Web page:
Still another writer defines Masonry as ‘Friendship, Love and Integrity – friendship which rises superior to the fictitious distinctions of society, the prejudices of religion, and the pecuniary conditions of life; love which knows no limit, nor inequality, nor decay; integrity which binds man to the eternal law of duty.’ Such is indeed the very essence and spirit of Masonry, but Masonry has no monopoly of that spirit, and its uniqueness consists, rather, in the form in which it seeks to embody and express the gracious and benign spirit which is the genius of the higher life of humanity.
Masonry is not everything, it is a thing as distinctly featured as a statue by Phidias or a painting by Angelo. Definitions, like delays may be dangerous, but perhaps we can do no better than to adopt the words of the German Handbuch as the best description of it so far given.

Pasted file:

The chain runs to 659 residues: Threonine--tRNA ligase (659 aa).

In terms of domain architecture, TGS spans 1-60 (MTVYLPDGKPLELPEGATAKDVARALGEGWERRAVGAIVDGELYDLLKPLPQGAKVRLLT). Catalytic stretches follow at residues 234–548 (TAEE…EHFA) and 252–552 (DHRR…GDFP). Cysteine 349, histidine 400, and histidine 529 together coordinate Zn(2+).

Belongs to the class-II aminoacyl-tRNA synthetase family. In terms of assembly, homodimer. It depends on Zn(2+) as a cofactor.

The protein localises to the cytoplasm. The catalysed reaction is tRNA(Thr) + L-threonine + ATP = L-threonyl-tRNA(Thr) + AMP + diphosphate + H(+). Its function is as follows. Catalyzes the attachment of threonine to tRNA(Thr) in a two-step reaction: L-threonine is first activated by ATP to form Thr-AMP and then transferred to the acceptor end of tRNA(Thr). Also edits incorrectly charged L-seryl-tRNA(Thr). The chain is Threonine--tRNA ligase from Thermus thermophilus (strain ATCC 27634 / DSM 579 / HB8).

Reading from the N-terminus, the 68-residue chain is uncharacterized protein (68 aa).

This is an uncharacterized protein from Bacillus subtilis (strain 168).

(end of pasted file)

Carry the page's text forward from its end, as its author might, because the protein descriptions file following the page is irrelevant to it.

“Masonry is the activity of closely united men who, employing symbolical forms borrowed principally from the mason’s trade and from architecture, work for the welfare of mankind, striving morally to ennoble themselves and others, and thereby to bring about a universal league of mankind, which they aspire to exhibit even now on a small scale.”
Civilisation could hardly begin until man had learned to fashion for himself a settled habitation, and thus the earliest of all human arts and crafts, and perhaps also the noblest, is that of the builder. Religion took outward shape when men first reared an altar for their offerings, and surrounded it with a sanctuary of faith and awe, of pity and consolation, and piled a cairn to mark the graves where there dead lay asleep.